• So he was a commander. It was the only rank I liked the name of. And of course he was bound to have put the captain's back up-an Englishman with all this authority. And with the C.I.A. and F.B.I, of all people! Nothing would irritate the regular police more. I decided to be extremely diplomatic.

                                                                                                                                                                                                                                                                                                                                                                                      • Bond, both hands in full view of the tabletop, said cheerfully, "No. I'm not from the police. My name's Mark Hazard. I'm from a company called Transworld Consortium. I've been doing a job up at Frome, the WISCO sugar place. Know it?"

                                                                                                                                                                                                                                                                                                                                                                                                                                                    • 'No, sir,' he said, shaking his head, 'all that's past and over with me, sir. No one can never fill the place that's empty. But you'll bear in mind about the money, as theer's at all times some laying by for him?'

                                                                                                                                                                                                                                                                                                                                                                                                                                                                                                                  • The book that did most to trigger the women's movement was Friedan's The Feminine Mystique (1963), a brilliant analysis of the postwar "back to the home" movement, when women were led to believe that they could find fulfillment only through childbearing and housework. That myth, said Friedan, resulted in a sense of emptiness and loss of identity for millions of American women. Her book became an international best-seller, and has been translated into more than a dozen languages.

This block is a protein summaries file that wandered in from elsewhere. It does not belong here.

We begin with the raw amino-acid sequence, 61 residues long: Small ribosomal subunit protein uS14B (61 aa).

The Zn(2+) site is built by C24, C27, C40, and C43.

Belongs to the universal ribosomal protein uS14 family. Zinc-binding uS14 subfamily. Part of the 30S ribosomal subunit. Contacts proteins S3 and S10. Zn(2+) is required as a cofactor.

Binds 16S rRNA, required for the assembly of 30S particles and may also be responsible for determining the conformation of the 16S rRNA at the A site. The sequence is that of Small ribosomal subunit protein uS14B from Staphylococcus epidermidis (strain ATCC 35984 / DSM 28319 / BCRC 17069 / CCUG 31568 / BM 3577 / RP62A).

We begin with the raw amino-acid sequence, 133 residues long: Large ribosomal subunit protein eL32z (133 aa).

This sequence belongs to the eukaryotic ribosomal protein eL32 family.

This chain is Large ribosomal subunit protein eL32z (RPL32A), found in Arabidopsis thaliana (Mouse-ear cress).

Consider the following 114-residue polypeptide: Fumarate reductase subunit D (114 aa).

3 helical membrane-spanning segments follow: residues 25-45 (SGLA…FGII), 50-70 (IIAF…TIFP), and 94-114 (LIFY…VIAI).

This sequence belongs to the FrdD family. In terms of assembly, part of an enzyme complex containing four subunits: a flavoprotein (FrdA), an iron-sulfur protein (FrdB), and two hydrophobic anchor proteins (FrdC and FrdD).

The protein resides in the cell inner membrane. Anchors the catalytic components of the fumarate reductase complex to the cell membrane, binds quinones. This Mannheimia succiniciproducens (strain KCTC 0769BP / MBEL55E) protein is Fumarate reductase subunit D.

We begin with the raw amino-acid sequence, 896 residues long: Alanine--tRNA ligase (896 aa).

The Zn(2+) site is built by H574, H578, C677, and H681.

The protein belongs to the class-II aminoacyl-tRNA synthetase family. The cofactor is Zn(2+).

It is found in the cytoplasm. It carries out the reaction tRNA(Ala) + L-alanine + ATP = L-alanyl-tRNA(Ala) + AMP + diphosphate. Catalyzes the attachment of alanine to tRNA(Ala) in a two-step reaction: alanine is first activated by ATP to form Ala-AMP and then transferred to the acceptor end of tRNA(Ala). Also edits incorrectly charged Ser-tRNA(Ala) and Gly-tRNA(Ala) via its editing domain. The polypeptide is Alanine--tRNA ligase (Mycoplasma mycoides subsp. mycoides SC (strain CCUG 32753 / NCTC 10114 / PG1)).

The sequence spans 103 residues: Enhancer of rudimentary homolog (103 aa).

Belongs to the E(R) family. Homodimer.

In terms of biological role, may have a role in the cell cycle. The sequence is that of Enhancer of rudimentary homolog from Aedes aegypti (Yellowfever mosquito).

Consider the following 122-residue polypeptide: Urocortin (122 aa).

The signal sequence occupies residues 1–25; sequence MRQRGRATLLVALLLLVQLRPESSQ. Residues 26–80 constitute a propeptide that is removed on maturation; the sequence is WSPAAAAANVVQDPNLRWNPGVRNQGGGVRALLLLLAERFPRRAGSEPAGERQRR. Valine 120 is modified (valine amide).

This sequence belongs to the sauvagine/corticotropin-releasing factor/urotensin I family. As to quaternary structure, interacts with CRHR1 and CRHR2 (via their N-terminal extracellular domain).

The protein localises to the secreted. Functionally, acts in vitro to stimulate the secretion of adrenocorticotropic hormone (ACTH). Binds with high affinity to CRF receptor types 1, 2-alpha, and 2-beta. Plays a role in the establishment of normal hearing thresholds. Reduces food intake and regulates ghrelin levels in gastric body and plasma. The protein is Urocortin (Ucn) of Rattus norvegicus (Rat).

• Now this kind of Life was very grievous to his good Mother, and as it caus'd her to shed many Tears, so it obliged her, from Time to Time, to use many Reprehensions suitable to her maternal Affection; sometimes sharp, sometimes soft, sometimes persuasive, sometimes menacing: But all in vain; for he still went on in the same Road, supporting this Adultress in all her Extravagancies, humouring her in all her Whimsies and Caprices, 'till the Diminution of his Circumstance, began to call on him for a Retrenchment of his Expences. His Lands were mortgaged, his Houses decay'd, his Debts increased, his Credit diminished, Duns attack'd him in every Quarter, Writs and Bayliffs follow'd him, Vexations of all Sorts met and overtook him: Nevertheless, her Riot, Vanity, and chargeable Diversions must not be abated; so great an Ascendant she had got over him, that (according to the Proverb) He scarce durst say his Soul was his own.

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                                                                                                                                                                                                                                                                                                                                                                                                                                                                                                                                                                                                                                                                                                            • Chapter Twenty-Seven Ten Pints of Blood